I'm a fan of go, but this post was way over the top. It reads like something a fan-boy would write about the latest Star Wars movie.
Go has hit a bit of a sweet spot in some ways. Static compilation, a good stdlib, decent performance and good tooling have all contributed to that.
It's also quite a shitty language in other ways. Dependencies are a mess. The lack of generics and associated functional primitives makes some code stupid and repetitive. Magical builtins like append() and delete() are a bad smell. Error handling is quite poor. There are others - the outcome being that it can be quite an irritating language to develop in.
It's obviously been successful in the areas cited because it's better than the other available options. Nobody really wants to use C(++) for things like devops tools, nor Java, Ruby or Python. That's a great use case.
I'm optimistic that some of the worst parts of Go will slowly be fixed as it develops, and will make it much more pleasant to use. Until then, I'm not confident it's going to dominate outside of those areas it's currently used. Of course, I could be entirely wrong… I guess time will tell.
Obligatory Simpson's Disco trend forecast meme:
Perhaps that is why Go seems to be dominating. In your little bubble.
So, I'll ask here.
1. What's the deal with GOPATH?
2. How do I structure my projects?
3. I would like to make command line tools that run on many platforms. Where do I get started?
2. a. All of your Go source MUST exist somewhere underneath $GOPATH/src. Otherwise, the build tooling simply won't work. 
2. b. If your Go project is hosted on e.g. GitHub, it needs to exist at the path $GOPATH/src/github.com/bphogan/reponame. Do not attempt to work around this convention. 
2. c. Finally, whenever you import a package -- even if it's a subdirectory of the same project/repo that you're working in -- you need to specify the complete import path. That is, import "github.com/bphogan/reponame/mypkg".  This has implications for forks, which can be dealt with.
3. a. Create a new repo on GitHub, write a `package main`, and commit/push. Now, anyone with a working Go installation can `go get github.com/bphogan/reponame` and your commandline tool will be downloaded, compiled, and placed in $GOPATH/bin for them to use.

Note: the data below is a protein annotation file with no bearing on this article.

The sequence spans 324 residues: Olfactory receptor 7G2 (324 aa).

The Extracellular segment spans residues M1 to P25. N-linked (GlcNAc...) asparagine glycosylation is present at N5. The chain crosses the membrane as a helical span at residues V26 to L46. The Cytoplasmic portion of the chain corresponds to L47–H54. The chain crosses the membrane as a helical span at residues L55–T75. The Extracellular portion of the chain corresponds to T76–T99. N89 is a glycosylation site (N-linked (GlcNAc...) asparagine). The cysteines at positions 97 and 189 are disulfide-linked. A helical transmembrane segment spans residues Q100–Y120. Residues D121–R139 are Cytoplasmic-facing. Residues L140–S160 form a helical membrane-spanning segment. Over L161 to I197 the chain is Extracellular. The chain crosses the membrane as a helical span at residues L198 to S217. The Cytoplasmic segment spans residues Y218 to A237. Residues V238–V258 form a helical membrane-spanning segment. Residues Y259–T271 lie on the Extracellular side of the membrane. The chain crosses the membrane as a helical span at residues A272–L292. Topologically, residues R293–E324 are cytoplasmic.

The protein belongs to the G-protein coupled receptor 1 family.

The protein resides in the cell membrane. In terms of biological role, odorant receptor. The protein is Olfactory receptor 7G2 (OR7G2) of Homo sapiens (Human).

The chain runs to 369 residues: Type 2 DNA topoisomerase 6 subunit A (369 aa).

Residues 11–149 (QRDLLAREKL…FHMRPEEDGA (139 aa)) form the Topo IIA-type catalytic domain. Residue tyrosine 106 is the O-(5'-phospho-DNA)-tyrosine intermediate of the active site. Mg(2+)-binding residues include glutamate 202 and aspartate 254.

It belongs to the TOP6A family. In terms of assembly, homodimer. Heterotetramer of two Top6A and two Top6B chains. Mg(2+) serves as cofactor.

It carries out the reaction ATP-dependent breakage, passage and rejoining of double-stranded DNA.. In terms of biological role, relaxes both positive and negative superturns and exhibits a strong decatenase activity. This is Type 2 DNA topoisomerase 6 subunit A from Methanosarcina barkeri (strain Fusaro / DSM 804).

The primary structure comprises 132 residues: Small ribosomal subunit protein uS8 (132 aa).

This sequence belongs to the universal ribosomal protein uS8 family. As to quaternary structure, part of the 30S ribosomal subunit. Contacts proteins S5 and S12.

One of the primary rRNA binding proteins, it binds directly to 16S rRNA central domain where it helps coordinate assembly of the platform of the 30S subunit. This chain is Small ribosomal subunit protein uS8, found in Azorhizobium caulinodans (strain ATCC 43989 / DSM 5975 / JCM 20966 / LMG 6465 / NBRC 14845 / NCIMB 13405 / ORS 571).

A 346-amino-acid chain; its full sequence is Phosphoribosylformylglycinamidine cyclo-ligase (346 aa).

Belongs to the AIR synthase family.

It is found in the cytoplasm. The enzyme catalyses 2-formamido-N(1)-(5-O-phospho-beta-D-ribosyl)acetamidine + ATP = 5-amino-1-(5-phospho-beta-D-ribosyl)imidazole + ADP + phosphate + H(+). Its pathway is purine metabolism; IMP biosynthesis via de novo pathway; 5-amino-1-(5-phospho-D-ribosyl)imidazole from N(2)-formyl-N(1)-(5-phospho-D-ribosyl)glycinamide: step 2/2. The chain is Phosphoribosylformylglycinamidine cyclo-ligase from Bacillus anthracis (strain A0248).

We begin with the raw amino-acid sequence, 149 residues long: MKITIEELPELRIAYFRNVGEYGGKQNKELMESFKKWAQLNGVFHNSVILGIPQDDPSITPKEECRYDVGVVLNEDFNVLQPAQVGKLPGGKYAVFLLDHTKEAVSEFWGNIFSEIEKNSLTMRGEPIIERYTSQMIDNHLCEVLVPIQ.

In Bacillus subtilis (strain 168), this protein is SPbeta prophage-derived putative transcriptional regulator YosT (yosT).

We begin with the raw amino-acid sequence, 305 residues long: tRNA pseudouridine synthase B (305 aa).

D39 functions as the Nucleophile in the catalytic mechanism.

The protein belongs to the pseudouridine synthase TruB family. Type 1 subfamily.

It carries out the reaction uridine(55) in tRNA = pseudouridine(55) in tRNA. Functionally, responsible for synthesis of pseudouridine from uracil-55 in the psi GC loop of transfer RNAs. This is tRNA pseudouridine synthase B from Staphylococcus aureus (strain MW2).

3. b. As of Go 1.5, you can cross-compile binaries for platforms other than your own, by setting the GOOS and GOARCH environment variables before the `go` command. For example, if `go build` produces a binary for your current OS/Arch, then `env GOOS=linux GOARCH=amd64 go build` will produce a binary for linux/amd64.
 In reality, GOPATH is actually like PATH in that it can contain multiple delim-separated paths. This has consequences that you need to think through. https://golang.org/cmd/go/#hdr-GOPATH_environment_variable
 For the most part. `go run` works anywhere, for example, but you shouldn't be using that as part of your regular dev cycle. You can also compile and link manually, if you really want to.
 Strictly speaking, you can get around this requirement, with a latticework of clever tricks and hacks. Some people like to have their repos represent their own GOPATH, and play games with setting a new GOPATH for each new repo/project. I can almost guarantee you that if you start doing this, you will become very frustrated with the language and probably give up on it.
 Relative imports, like import "./foo", are technically allowed by the compiler, but are widely considered to be a mistake outside of one very specific circumstance having to do with test packages.